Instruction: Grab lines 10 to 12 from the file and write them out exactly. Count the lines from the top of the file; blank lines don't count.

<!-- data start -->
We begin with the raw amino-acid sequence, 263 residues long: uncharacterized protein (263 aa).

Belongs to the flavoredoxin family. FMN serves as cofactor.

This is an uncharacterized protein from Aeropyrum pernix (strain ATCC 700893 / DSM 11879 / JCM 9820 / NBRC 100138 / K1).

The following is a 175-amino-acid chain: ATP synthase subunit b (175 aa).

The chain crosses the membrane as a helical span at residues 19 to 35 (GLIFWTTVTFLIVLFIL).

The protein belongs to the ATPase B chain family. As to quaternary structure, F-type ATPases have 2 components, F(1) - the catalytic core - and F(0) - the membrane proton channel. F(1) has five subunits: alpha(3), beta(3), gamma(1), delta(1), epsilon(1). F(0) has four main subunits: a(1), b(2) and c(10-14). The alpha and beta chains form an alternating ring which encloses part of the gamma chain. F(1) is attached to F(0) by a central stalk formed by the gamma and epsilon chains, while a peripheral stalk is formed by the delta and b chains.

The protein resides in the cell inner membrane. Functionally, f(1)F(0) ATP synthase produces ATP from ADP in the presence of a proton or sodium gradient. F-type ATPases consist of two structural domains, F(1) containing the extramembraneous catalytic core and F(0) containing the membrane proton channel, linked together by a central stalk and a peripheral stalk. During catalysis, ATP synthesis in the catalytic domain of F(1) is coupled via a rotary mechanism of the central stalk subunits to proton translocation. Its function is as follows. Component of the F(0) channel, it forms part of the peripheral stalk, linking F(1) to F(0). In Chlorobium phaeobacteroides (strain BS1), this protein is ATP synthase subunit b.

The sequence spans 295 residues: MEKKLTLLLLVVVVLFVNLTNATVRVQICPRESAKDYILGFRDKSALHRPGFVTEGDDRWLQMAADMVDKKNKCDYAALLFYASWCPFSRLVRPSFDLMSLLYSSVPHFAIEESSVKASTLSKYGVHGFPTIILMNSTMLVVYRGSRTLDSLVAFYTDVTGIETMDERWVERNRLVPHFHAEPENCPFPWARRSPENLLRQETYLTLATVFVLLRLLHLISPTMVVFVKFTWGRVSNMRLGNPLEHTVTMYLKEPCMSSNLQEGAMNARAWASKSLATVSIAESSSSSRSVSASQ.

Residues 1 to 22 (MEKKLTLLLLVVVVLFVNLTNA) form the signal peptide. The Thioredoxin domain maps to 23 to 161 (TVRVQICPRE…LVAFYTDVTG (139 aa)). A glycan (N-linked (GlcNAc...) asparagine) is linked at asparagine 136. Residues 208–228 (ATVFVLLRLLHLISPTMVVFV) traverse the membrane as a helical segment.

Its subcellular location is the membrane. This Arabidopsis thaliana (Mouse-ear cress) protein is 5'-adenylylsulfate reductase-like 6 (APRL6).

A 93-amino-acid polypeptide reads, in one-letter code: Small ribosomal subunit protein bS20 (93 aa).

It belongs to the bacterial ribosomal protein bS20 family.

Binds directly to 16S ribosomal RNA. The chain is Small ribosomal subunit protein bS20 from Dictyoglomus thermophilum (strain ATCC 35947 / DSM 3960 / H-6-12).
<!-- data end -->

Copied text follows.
Its subcellular location is the membrane. This Arabidopsis thaliana (Mouse-ear cress) protein is 5'-adenylylsulfate reductase-like 6 (APRL6).

A 93-amino-acid polypeptide reads, in one-letter code: Small ribosomal subunit protein bS20 (93 aa).

It belongs to the bacterial ribosomal protein bS20 family.